Tories fail to embrace own good plan
The Conservatives may have turned on their own creation. But a study by the International Monetary Fund is full of praise for the Parliamentary Budget Office and the contributions it has made to better fiscal planning and greater public spending transparency despite efforts by the Harper government to derail its work and undermine its credibility.
The IMF report — Case Studies of Fiscal Councils: Functions and Impact — examines six such bodies, all of which drew on the experience of the U.S. Congressional Budget Office and all of which were designed to improve fiscal performance and transparency. Our own PBO seems to have had some of the greatest difficulties in getting its work done due to government stonewalling. But nonetheless, the IMF study says, its work has been impressive.
However, it warns that out PBO faces great challenges in its first transition period, as a new Parliamentary Budget Officer is sought to replace the outspoken Kevin Page, whose first five-year term expired in March. He was not appointed to a second term. It is not only members of the Harper government who dislike the PBO. Many senior bureaucrats are also hostile to exposing their work to greater public scrutiny.
Though Page stepped down in March, no successor has been named and there are legitimate fears that the government wants a successor who will be less inclined to question government accounting.
Page, for example, earned the ire of the Tories for challenging government estimates of the costs of the Canadian military participation in Afghanistan and the full life-cycle costs of the F-35 aircraft. To make matters worse, Page’s estimates were more accurate than those of the government. Likewise, Page’s calculations on economic growth and budget accounting turned out to be closer to the mark than those of the Department of Finance. As the IMF study shows, Finance projections on the economy and on federal spending and revenue have become more accurate since the PBO was created.
The PBO was part of a package of reforms to improve accountability introduced by the Tories after they came to power in 2006 and it received the support of all political parties. The PBO had two key roles: To provide MPs with expertise and independent information to understand fiscal matters and hold the government to account; and to provide an objective assessment of the economic and fiscal forecasts of the Department of Finance and improve their accuracy.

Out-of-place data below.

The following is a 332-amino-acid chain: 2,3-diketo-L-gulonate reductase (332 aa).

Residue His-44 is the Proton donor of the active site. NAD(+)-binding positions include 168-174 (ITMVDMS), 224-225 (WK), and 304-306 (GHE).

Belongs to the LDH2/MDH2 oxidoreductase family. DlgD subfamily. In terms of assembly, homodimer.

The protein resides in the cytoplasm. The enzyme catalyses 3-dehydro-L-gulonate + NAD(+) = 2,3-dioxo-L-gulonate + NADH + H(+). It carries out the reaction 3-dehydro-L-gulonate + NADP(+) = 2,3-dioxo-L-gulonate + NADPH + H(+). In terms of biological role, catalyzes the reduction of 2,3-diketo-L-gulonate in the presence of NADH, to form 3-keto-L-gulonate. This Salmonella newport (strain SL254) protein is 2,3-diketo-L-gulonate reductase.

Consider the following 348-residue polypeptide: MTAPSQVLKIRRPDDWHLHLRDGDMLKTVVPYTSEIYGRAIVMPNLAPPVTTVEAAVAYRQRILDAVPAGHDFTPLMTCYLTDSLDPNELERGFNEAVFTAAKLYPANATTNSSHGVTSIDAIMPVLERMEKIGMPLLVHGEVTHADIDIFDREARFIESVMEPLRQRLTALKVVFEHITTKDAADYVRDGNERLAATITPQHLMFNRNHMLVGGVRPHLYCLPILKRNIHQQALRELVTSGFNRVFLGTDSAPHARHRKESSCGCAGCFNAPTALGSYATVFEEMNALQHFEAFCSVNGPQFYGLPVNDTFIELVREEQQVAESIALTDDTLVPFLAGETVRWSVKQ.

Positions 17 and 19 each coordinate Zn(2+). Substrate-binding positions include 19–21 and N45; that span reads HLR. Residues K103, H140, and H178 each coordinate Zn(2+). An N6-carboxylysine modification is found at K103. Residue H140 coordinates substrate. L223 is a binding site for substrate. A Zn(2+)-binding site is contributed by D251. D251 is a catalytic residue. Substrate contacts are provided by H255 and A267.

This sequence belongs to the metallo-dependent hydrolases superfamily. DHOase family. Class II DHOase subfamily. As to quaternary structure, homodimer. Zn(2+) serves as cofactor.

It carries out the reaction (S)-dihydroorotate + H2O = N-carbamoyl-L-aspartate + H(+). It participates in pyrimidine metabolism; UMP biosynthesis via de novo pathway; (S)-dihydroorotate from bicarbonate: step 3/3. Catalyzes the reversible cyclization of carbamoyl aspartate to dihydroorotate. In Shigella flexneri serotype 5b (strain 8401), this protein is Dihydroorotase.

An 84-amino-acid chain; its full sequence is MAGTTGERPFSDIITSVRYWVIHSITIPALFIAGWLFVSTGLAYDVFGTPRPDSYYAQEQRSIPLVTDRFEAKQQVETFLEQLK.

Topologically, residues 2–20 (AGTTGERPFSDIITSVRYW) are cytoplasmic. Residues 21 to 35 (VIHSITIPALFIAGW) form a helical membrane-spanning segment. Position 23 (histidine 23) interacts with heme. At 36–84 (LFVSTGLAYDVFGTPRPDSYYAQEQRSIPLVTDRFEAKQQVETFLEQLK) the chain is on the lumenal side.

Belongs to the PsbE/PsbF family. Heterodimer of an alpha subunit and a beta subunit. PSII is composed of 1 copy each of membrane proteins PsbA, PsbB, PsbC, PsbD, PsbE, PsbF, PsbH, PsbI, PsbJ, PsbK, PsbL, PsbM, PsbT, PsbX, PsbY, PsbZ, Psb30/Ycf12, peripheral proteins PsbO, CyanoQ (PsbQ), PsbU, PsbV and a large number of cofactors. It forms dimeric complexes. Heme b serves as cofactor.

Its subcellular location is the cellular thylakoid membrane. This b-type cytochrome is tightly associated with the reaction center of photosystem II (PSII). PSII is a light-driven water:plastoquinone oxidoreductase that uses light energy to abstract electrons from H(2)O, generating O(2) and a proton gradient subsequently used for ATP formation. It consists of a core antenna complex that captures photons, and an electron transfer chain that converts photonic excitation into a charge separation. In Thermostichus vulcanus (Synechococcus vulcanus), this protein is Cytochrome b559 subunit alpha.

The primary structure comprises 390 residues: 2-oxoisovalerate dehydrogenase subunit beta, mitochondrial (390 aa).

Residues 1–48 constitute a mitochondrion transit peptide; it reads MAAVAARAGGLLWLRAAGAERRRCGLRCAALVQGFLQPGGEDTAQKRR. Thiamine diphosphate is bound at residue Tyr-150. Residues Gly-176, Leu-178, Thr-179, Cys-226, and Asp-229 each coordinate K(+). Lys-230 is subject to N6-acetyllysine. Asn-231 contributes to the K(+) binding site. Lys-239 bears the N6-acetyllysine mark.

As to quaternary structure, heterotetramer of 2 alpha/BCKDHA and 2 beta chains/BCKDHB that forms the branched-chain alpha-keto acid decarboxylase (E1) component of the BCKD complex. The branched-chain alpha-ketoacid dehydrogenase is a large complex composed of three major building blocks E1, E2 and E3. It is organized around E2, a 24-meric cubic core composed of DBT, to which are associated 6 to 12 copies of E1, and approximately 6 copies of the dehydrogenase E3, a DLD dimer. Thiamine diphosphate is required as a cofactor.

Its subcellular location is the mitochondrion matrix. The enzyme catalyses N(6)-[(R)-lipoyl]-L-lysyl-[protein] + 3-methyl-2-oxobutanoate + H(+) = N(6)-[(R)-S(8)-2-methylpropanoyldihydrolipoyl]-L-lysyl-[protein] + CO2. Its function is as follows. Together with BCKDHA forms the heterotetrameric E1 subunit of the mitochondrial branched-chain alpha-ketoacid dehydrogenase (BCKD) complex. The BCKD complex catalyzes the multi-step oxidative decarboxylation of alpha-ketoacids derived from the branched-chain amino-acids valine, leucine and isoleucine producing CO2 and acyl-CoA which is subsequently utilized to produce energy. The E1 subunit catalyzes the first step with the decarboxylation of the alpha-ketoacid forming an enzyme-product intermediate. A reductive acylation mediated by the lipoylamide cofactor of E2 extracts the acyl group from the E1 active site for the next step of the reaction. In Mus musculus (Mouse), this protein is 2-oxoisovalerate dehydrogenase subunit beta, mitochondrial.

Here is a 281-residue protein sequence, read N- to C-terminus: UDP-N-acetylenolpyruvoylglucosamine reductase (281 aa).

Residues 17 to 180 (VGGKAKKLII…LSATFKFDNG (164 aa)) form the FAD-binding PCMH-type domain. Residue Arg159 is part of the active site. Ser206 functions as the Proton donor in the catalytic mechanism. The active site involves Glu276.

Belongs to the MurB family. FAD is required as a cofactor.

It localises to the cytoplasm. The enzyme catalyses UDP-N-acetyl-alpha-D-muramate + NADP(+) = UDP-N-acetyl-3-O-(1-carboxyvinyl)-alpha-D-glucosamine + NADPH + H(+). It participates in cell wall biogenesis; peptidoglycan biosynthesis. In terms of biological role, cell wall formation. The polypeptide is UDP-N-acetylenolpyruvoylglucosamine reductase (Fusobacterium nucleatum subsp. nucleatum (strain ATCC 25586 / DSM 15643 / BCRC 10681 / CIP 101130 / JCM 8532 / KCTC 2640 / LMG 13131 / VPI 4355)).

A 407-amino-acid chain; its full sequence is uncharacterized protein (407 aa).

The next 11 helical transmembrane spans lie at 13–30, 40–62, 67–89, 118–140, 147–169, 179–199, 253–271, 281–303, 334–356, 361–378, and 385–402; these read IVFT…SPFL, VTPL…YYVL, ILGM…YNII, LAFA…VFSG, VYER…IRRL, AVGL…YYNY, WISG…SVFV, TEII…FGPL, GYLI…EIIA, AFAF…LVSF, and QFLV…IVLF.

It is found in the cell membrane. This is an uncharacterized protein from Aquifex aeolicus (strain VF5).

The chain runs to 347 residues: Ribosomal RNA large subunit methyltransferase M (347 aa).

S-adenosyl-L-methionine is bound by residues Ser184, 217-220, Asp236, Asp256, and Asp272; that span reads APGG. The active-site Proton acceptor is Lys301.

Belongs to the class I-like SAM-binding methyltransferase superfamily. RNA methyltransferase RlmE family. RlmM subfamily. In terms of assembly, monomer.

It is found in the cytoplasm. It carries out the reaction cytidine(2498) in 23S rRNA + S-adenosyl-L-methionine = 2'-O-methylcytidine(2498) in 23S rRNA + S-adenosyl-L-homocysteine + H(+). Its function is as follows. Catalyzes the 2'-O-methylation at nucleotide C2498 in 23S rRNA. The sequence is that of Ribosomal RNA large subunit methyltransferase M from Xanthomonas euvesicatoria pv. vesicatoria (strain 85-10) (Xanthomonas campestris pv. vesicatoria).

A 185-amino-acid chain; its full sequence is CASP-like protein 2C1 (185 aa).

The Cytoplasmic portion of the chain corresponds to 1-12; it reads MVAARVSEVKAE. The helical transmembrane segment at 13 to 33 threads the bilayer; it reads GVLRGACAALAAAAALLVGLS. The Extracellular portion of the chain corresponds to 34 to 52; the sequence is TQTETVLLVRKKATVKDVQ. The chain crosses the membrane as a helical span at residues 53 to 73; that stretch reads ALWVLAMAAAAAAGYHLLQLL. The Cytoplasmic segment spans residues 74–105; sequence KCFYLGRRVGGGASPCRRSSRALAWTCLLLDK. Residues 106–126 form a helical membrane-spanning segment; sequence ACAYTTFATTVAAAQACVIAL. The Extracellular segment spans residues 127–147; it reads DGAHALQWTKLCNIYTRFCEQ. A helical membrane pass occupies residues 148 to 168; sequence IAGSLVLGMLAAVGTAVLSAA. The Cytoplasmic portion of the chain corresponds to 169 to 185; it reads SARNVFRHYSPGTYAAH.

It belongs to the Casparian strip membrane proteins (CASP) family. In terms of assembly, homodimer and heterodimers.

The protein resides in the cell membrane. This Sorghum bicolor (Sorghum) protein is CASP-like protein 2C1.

But to limit the role of the PBO, it was made part of the Library of Parliament rather than given full independence, as is the case with the Auditor-General. A bill earlier this year, introduced by Opposition Leader Tom Mulcair, would have made the PBO a full officer of Parliament with much greater independence. But the Conservative majority defeated the bill.
“From the outset, there have been issues surrounding the basic legal and operational design of the PBO, especially concerning its location, budget and mandate,” the IMF report notes. This lack of clarity, the report argues, “has resulted in tensions which the PBO argued threatened his office’s operational independence.” The Harper government reacted to early PBO reports, which highlighted inaccuracies in government accounting, with “an early attempt to reduce the budget and operational independence of the office,” it said.
Even today, the PBO’s mandate continues to be contested. The PBO, seeking details of departmental spending cutbacks, found that many departments simply refused to supply the information. This is shocking, reflecting a contempt for Parliament. Even more shocking, the PBO has had to seek recourse to the courts to get this information. But the issue remains unresolved.
Yet “despite the controversy that has often surrounded the PBO, the office has built up a good reputation, both domestically and internationally, and gain[ed] credibility,” the IMF report says. It adds that the PBO “has earned a reputation for good quality, independent analysis for its research, costings and forecasting work.”
But this isn’t what the government or senior bureaucrats may want.
Within government, the preference is for the PBO to remain a part of the Library of Parliament, with a much-diminished profile and limited power. But if it is to have the teeth as an independent entity working for Parliament and the people, then, like the Office of Auditor-General, it should become an independent officer of Parliament. That would best serve the interests of transparency and the effectiveness of Parliament in holding the government to account and hence democracy itself.
Economist David Crane is a syndicated Toronto Star columnist. He can be reached at firstname.lastname@example.org.